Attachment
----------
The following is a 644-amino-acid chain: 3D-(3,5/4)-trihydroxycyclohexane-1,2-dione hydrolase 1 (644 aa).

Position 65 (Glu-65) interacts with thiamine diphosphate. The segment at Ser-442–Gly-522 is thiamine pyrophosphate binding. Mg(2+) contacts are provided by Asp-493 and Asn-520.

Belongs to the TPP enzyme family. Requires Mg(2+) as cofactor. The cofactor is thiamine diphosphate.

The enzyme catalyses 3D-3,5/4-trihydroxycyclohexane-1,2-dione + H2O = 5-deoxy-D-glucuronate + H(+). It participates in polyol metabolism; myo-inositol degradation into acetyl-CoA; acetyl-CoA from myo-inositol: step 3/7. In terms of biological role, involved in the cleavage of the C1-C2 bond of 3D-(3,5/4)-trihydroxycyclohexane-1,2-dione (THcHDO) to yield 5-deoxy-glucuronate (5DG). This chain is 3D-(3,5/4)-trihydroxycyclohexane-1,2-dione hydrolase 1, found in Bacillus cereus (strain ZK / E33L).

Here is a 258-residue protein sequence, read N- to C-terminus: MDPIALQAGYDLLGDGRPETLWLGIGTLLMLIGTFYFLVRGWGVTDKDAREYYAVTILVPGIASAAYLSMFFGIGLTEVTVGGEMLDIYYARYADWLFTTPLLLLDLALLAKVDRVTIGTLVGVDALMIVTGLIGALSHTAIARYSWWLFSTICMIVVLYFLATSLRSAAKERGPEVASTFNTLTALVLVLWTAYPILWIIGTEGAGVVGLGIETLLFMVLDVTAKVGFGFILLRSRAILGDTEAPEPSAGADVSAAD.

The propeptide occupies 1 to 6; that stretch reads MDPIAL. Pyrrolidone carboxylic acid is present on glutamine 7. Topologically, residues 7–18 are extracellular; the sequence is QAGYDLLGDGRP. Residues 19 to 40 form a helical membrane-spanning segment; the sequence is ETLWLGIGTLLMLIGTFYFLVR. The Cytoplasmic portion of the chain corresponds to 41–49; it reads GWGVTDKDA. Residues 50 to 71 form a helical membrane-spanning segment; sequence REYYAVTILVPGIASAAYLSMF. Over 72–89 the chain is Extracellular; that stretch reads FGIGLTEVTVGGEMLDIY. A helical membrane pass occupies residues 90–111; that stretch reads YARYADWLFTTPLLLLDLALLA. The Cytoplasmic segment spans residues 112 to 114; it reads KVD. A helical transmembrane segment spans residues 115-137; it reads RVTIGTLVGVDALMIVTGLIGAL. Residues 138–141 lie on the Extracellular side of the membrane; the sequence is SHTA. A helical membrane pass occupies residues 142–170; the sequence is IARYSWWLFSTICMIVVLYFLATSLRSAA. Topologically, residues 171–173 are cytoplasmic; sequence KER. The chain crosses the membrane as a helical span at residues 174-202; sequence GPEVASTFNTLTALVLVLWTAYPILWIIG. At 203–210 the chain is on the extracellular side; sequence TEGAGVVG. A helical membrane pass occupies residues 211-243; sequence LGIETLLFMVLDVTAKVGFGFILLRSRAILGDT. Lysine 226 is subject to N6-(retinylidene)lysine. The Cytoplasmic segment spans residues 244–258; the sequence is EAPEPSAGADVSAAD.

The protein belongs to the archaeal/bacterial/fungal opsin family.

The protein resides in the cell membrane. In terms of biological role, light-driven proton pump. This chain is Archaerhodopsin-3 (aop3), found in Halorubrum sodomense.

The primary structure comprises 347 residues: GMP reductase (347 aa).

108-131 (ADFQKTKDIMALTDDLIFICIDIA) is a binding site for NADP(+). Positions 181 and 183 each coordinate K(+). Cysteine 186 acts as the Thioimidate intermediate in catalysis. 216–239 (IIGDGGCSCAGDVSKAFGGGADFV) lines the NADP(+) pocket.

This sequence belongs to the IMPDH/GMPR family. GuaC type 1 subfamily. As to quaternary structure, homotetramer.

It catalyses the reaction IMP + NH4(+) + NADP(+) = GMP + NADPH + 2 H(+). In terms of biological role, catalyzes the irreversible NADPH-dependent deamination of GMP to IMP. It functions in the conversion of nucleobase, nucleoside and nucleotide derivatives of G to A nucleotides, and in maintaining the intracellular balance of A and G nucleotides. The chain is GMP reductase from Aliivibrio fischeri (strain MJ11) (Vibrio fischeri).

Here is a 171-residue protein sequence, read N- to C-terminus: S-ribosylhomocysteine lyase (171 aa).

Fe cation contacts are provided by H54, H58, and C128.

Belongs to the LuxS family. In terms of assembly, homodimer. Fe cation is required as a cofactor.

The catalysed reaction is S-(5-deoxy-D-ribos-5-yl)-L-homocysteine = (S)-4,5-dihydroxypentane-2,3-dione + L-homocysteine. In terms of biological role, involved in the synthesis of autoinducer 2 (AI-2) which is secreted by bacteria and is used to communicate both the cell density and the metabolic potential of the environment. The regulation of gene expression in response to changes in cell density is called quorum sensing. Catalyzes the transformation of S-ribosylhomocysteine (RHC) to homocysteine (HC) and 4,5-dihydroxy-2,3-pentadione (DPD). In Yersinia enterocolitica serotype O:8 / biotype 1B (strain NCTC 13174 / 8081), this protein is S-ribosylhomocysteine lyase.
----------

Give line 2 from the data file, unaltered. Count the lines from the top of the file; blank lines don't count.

Position 65 (Glu-65) interacts with thiamine diphosphate. The segment at Ser-442–Gly-522 is thiamine pyrophosphate binding. Mg(2+) contacts are provided by Asp-493 and Asn-520.